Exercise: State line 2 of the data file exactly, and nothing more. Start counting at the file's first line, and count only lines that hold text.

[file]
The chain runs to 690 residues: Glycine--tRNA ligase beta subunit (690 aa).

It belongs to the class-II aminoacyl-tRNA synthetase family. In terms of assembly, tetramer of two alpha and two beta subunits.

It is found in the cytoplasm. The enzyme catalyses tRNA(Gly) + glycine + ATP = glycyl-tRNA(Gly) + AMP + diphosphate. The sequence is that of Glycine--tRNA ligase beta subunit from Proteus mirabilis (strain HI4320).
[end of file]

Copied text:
It belongs to the class-II aminoacyl-tRNA synthetase family. In terms of assembly, tetramer of two alpha and two beta subunits.